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“Challengers” releases in theaters on April 26.
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Published April 13, 2024

Our Streets Minneapolis’ new Imagine series coming to the West Bank

Our Streets Minneapolis’ Imagine series works to create conversation and promote collaboration amongst communities.
Image by K.J. Starr (courtesy)
The Southside Battletrain during the 2023 Open Streets event in Cedar-Riverside.

Our Streets Minneapolis is starting to organize a block party for September after the city announced on Jan. 25 they would not be selected for the city’s Open Streets events. 

The block party, to be held on Sept. 8, is being organized by Our Streets in collaboration with the West Bank Business Association (WBBA).

Our Streets Minneapolis was organizing Open Streets events as an unpaid vendor hosting events with festivals of games, food and music on closed streets until last year when their budget request led the city to end their contract, according to Our Streets Executive Director José Antonio Zayas Cabán.

Zayas Cabán said part of the reason they sought funding was to elevate marginalized and underserved communities.

Our Streets’ new Imagine series is block parties focusing on empowering communities and helping them connect to street redesign processes. The series will take place at Glenwood, Cedar-Riverside and Eat Street.

This event is focused on producing the community’s vision for the neighborhoods and creating a positive platform to celebrate the collaborative process, according to Zayas Cabán. 

K.J. Starr, executive director at the WBBA, said a big priority for the WBBA was to promote local businesses. Last year there were three stages that featured Red Sea, KFAI Radio, Tamu Grill, Palmer’s Bar and Cedar Cultural Center. 

“One of the main goals from our perspective was to provide a great party for people who are West Bankers, residents, businesses and people who already come here, but also just show how much fun this neighborhood is to people who are new,” Starr said. “That’s why it was really important for us to continue this event in 2024.”

The neighborhood has long been a center for arts, culture and new immigrant businesses, so they are excited to get to help and support a celebration of that, said Ember Rasmussen, community development and events senior manager at Our Streets Minneapolis.

“Whether you’re an immigrant or you’re a punk rocker or whatever your alternative to the mainstream is, West Bank has always been a home for so many different people,” Starr said.

According to Rasmussen, the goal of the Imagine series is to spark the imagination of communities about how they want to continue to grow together and how to create physical space to be welcoming and connected to one another. 

Rasmussen said streets and highway infrastructure impacts the way people experience communities and Cedar-Riverside is a great example of how it has been cut off from other parts of the city.

“We need to be intentional about hosting events in places like Cedar-Riverside or north Minneapolis and hopefully in the future in St. Paul so that we could both highlight the cultural diversity and the richness from these communities, but do it in a way where there is no financial burden on these communities,” Zayas Cabán said.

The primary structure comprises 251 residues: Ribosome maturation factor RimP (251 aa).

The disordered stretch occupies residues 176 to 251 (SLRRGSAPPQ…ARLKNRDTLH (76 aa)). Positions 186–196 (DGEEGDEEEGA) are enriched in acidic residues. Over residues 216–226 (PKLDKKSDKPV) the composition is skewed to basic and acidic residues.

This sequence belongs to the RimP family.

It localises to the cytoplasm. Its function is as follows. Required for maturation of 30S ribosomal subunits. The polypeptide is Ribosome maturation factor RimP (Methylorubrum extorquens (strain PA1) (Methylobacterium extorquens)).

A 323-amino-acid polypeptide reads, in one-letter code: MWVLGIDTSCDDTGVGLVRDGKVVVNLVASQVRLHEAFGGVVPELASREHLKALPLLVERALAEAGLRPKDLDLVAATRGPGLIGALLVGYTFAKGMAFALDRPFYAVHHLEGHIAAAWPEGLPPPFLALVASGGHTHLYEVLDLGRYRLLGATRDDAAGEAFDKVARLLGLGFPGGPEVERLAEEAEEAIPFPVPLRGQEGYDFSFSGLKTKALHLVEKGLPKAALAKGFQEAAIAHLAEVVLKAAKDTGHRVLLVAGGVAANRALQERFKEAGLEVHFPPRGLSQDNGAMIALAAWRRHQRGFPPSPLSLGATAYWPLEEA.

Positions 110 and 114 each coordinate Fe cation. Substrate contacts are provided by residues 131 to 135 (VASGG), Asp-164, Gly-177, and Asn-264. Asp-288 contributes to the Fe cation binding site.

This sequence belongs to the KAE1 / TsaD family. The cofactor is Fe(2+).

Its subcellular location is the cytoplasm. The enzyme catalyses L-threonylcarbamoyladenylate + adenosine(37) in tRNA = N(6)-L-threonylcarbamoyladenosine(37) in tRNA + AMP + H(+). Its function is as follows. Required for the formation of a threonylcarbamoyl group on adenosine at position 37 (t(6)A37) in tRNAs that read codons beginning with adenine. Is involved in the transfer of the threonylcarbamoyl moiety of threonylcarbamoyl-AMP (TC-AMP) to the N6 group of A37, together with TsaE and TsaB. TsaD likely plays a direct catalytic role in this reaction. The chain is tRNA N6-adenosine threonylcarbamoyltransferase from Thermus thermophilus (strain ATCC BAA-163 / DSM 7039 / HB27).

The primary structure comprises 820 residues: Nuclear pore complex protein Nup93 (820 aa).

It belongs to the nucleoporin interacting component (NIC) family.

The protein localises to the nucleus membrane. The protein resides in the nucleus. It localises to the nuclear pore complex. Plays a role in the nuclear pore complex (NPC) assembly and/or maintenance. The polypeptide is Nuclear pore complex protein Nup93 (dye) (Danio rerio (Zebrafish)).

Last year, the event featured a mobile history museum showcasing the history of Cedar-Riverside and retelling the story of the neighborhood, Starr said. 

Rasmussen said it is important for people to re-engage with the history of these places to recognize there were choices made to set things up the way they are now and they do not have to stay that way.

Other activities at last year’s event included local restaurants, beer gardens, live music, a dunk tank, a camel, Southside Battletrain’s human-powered train and a weiner dog race. 

“It was just like so West Bank,” Starr said. “Everybody of every kind of person all mixed together and happy to party together in the streets.”

Our Streets has the resources and expertise to do the event logistics and coordination, but their goal is for the community to determine the actual experience, Rasmussen said. 

“It’s a really exciting opportunity for folks all along the I-94 corridor to share their thoughts and ideas about what they want the future of that space to look like,” Rasmussen said. 

Zayas Cabán said improvements might be made from a point of view of infrastructure, but the same communities pay the price. They want to make a commitment to making sure these voices are heard, but also that there are actual outcomes and the communities benefit from them rather than being harmed or displaced. 

“If we want to be in a place where we’re not making the same mistakes and causing the same harms that were caused by these projects 60 years ago, then being able to revisit history and look how it happened in the first place is essential,” Rasmussen said. 

Rasmussen said they are excited to work with the people at Cedar-Riverside and for students from the University of Minnesota to join the party as members of the community. 

“The thing that I’m looking forward to is just walking down the street and seeing folks smiling and listening to music, and maybe finding a restaurant or a business that they didn’t know was there and just being connected to one another,” Rasmussen said. “I think that’s the most beautiful thing about the Imagine series and Open Streets events.”

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